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bioMérieux launches chromID® Salmonella Elite, the new generation of culture media for earlier detection of Salmonella strains in clinical fecal samples

18 September, 2014

Marcy l'Étoile, France – September 18, 2014 – bioMérieux, a world leader in the field of in vitro diagnostics, is pleased to announce the launch of chromID® Salmonella Elite, a new selective chromogenic culture medium for the isolation and rapid identification of Salmonella in stool samples. ChromID® Salmonella Elite is CE marked and is commercially available in countries that recognize CE marking as well as in the U.S.

Salmonella are bacteria which cause food-borne diseases (salmonellosis), one of the most common intestinal infections worldwide. According to the U.S. Centers for Disease Control and Prevention (CDC), Salmonella is estimated to cause about 1.2 million illnesses in the United States every year, with about 23,000 hospitalizations and 450 deaths1. In Europe, according to the European Centre for Disease Prevention and Control (ECDC), 91,034 cases of salmonellosis were reported in 20122. In this context, a rapid diagnosis of Salmonella infections is key to improve patient outcome.

chromID® Salmonella Elite provides a higher sensitivity for Salmonella detection directly from a fecal sample, compared to other chromogenic media available on the market3. It makes reading of the culture easier and gives results after only 18-24 hours of incubation3. This new culture medium reinforces bioMérieux’s chromID® range which covers more than 20 products for microorganism detection.

“Salmonella bacteria remain a major public health concern globally and we are pleased to provide clinical laboratories with an enhanced solution for a rapid and accurate diagnosis of Salmonella infections,” said Mark Miller, bioMérieux’s Chief Medical Officer. “The higher selectivity of chromID® Salmonella Elite enables clinical laboratory professionals to reduce the time-to-result and the laboratory workload. This new product bolsters bioMérieux’s offering in an area of key clinical importance.”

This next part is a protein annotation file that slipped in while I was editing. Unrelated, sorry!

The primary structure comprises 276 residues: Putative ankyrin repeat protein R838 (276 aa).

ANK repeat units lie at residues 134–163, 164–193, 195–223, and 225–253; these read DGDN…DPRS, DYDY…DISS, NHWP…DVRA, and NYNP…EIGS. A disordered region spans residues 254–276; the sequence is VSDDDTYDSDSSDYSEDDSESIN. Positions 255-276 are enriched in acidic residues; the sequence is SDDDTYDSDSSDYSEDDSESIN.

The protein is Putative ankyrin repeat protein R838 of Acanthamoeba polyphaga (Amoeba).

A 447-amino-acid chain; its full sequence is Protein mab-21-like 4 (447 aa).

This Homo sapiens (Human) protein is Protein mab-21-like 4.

1. http://www.cdc.gov/salmonella/
2. http://www.ecdc.europa.eu/en/publications/Publications/EU-summary-report-zoonoses-food-borne-outbreaks-2012.pdf
3. http://www.biomerieux.com/sites/corporate/files/PDF/2014_roche_j.m._earlier_detection_of_salmonella_strains_poster.pdf
4. http://wwwnc.cdc.gov/travel/yellowbook/2014/chapter-3-infectious-diseases-related-to-travel/salmonellosis-nontyphoidal

About Salmonella

Salmonella bacteria cause two types of illnesses: food-borne diarrhea/gastroenteritis (salmonellosis), and typhoid/paratyphoid fevers. The bacteria are generally transmitted to humans through consumption of contaminated food of animal origin, mainly poultry meat and by-products (eggs and milk) when under-cooked or unprocessed. The symptoms of Salmonella  gastroenteritis usually appear 12–72 hours after ingestion, and include fever, abdominal pain, diarrhoea, nausea and sometimes vomiting. The illness usually lasts 4–7 days, and most people recover without treatment. However, young children, the elderly, and those with impaired immune systems  are the most likely to have severe infections. According to the CDC, Salmonella are a leading cause of bacterial diarrhea worldwide, and are estimated to cause 94 million cases of gastroenteritis and 115,000 deaths globally each year4.

About chromID®

bioMérieux is a pioneer in the development of chromogenic culture media for the direct isolation and rapid identification of bacteria. Through the incorporation of chromogenic substrates (which change colour selectively in the presence of targeted bacteria), these selective and differential media isolate and identify the target microorganisms in a single step, thus reducing the time-to-result. The chromID® range of culture media comprises high medical-value tests allowing, in particular, the detection of multi-resistant bacteria responsible for healthcare-associated infections (HAIs), such as vancomycin-resistant Enterococcus (VRE), methicillin-resistant Staphylococcus aureus (MRSA) and carbapenemase-producing Enterobacteriaceae (CPE).

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Pioneering diagnostics